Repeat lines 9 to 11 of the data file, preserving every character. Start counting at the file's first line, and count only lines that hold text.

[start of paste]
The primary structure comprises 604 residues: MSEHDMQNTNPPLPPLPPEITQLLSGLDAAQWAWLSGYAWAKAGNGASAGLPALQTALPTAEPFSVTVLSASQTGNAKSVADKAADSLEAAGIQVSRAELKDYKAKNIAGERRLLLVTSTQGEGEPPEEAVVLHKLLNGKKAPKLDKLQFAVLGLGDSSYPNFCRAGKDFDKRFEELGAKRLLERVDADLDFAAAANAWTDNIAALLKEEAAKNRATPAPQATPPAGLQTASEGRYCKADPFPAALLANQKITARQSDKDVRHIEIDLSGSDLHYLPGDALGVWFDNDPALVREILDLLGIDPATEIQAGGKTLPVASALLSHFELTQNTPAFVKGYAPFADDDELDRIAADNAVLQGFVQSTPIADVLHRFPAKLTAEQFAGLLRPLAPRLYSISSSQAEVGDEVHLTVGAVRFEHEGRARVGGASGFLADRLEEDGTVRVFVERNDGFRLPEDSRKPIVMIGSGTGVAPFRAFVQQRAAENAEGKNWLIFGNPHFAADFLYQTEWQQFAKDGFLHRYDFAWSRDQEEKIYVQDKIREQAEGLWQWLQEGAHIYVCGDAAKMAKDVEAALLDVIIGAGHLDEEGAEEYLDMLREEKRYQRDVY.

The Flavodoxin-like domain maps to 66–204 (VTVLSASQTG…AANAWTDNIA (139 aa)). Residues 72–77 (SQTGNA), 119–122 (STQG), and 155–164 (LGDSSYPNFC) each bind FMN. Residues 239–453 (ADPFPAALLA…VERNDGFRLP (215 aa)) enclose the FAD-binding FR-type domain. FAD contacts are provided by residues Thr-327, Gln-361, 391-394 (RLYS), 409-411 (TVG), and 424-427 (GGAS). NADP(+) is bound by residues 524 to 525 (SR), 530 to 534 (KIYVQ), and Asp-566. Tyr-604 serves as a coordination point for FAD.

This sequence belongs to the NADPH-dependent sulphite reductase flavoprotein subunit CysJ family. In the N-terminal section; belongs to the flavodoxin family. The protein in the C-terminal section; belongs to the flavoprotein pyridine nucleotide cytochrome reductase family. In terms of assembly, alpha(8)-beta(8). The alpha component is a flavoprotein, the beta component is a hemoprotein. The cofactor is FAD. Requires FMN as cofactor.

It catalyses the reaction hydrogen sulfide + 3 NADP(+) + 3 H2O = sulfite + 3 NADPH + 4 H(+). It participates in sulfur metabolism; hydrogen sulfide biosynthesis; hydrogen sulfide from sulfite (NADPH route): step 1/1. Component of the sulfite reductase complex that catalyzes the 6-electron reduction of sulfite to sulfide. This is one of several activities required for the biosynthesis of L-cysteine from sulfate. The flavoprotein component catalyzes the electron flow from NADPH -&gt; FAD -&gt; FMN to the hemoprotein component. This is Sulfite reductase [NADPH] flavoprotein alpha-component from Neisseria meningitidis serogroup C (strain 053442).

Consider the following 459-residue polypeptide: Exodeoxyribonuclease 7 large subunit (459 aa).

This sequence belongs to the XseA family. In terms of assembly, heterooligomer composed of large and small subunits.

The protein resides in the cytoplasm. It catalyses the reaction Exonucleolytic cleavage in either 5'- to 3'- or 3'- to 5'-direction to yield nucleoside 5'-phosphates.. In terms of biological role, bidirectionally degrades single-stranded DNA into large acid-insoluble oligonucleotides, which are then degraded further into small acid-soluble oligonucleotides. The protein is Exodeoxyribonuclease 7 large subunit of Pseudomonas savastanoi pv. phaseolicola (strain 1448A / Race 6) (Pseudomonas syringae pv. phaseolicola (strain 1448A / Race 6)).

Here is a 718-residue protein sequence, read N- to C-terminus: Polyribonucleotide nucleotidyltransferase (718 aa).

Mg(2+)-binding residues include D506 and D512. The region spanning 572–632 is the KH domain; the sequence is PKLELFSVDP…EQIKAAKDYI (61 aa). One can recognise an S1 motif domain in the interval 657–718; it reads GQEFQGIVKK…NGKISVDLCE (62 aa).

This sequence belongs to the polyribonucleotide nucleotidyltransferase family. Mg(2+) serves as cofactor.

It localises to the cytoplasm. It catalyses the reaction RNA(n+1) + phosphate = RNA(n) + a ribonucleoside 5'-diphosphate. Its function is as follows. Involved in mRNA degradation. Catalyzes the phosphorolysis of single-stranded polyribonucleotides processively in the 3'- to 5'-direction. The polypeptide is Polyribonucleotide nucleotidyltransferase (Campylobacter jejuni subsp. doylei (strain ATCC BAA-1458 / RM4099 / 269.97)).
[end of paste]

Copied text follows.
Mg(2+)-binding residues include D506 and D512. The region spanning 572–632 is the KH domain; the sequence is PKLELFSVDP…EQIKAAKDYI (61 aa). One can recognise an S1 motif domain in the interval 657–718; it reads GQEFQGIVKK…NGKISVDLCE (62 aa).

This sequence belongs to the polyribonucleotide nucleotidyltransferase family. Mg(2+) serves as cofactor.

It localises to the cytoplasm. It catalyses the reaction RNA(n+1) + phosphate = RNA(n) + a ribonucleoside 5'-diphosphate. Its function is as follows. Involved in mRNA degradation. Catalyzes the phosphorolysis of single-stranded polyribonucleotides processively in the 3'- to 5'-direction. The polypeptide is Polyribonucleotide nucleotidyltransferase (Campylobacter jejuni subsp. doylei (strain ATCC BAA-1458 / RM4099 / 269.97)).